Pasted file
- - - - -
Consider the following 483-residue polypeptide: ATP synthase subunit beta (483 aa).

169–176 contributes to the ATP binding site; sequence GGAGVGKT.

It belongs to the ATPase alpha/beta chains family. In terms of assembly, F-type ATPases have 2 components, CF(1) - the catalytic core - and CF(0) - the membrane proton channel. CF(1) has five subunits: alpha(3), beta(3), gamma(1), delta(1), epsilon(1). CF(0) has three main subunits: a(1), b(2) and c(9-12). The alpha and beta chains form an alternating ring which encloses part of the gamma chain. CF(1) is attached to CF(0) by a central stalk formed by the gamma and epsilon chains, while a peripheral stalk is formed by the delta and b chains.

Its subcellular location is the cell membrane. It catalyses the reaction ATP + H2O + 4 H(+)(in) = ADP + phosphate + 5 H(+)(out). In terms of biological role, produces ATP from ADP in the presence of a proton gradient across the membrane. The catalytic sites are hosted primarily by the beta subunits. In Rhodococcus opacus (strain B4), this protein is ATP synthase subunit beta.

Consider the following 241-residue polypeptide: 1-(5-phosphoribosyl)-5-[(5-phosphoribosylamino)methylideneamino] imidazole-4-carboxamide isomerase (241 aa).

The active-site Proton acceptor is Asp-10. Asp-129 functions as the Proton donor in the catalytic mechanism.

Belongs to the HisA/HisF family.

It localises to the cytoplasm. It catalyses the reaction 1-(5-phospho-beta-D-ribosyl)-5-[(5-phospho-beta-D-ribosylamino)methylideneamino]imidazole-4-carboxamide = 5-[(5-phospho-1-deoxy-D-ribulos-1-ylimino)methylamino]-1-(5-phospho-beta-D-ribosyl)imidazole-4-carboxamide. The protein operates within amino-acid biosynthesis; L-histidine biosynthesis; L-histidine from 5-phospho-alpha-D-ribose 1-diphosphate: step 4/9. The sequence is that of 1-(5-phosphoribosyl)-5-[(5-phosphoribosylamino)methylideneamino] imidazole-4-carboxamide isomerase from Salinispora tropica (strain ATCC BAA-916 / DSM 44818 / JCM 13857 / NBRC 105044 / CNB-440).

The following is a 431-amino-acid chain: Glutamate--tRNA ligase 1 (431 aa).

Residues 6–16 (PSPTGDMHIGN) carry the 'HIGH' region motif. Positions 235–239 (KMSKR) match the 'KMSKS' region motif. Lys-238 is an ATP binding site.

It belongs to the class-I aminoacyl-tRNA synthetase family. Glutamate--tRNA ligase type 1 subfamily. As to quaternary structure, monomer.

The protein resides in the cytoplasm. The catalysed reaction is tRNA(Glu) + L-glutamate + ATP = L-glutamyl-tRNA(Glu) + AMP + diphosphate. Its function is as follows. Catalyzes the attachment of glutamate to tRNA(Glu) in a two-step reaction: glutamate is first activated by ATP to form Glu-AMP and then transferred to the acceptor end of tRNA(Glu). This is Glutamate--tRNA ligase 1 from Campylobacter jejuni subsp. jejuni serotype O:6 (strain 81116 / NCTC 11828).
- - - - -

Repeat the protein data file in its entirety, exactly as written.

Consider the following 483-residue polypeptide: ATP synthase subunit beta (483 aa).

169–176 contributes to the ATP binding site; sequence GGAGVGKT.

It belongs to the ATPase alpha/beta chains family. In terms of assembly, F-type ATPases have 2 components, CF(1) - the catalytic core - and CF(0) - the membrane proton channel. CF(1) has five subunits: alpha(3), beta(3), gamma(1), delta(1), epsilon(1). CF(0) has three main subunits: a(1), b(2) and c(9-12). The alpha and beta chains form an alternating ring which encloses part of the gamma chain. CF(1) is attached to CF(0) by a central stalk formed by the gamma and epsilon chains, while a peripheral stalk is formed by the delta and b chains.

Its subcellular location is the cell membrane. It catalyses the reaction ATP + H2O + 4 H(+)(in) = ADP + phosphate + 5 H(+)(out). In terms of biological role, produces ATP from ADP in the presence of a proton gradient across the membrane. The catalytic sites are hosted primarily by the beta subunits. In Rhodococcus opacus (strain B4), this protein is ATP synthase subunit beta.

Consider the following 241-residue polypeptide: 1-(5-phosphoribosyl)-5-[(5-phosphoribosylamino)methylideneamino] imidazole-4-carboxamide isomerase (241 aa).

The active-site Proton acceptor is Asp-10. Asp-129 functions as the Proton donor in the catalytic mechanism.

Belongs to the HisA/HisF family.

It localises to the cytoplasm. It catalyses the reaction 1-(5-phospho-beta-D-ribosyl)-5-[(5-phospho-beta-D-ribosylamino)methylideneamino]imidazole-4-carboxamide = 5-[(5-phospho-1-deoxy-D-ribulos-1-ylimino)methylamino]-1-(5-phospho-beta-D-ribosyl)imidazole-4-carboxamide. The protein operates within amino-acid biosynthesis; L-histidine biosynthesis; L-histidine from 5-phospho-alpha-D-ribose 1-diphosphate: step 4/9. The sequence is that of 1-(5-phosphoribosyl)-5-[(5-phosphoribosylamino)methylideneamino] imidazole-4-carboxamide isomerase from Salinispora tropica (strain ATCC BAA-916 / DSM 44818 / JCM 13857 / NBRC 105044 / CNB-440).

The following is a 431-amino-acid chain: Glutamate--tRNA ligase 1 (431 aa).

Residues 6–16 (PSPTGDMHIGN) carry the 'HIGH' region motif. Positions 235–239 (KMSKR) match the 'KMSKS' region motif. Lys-238 is an ATP binding site.

It belongs to the class-I aminoacyl-tRNA synthetase family. Glutamate--tRNA ligase type 1 subfamily. As to quaternary structure, monomer.

The protein resides in the cytoplasm. The catalysed reaction is tRNA(Glu) + L-glutamate + ATP = L-glutamyl-tRNA(Glu) + AMP + diphosphate. Its function is as follows. Catalyzes the attachment of glutamate to tRNA(Glu) in a two-step reaction: glutamate is first activated by ATP to form Glu-AMP and then transferred to the acceptor end of tRNA(Glu). This is Glutamate--tRNA ligase 1 from Campylobacter jejuni subsp. jejuni serotype O:6 (strain 81116 / NCTC 11828).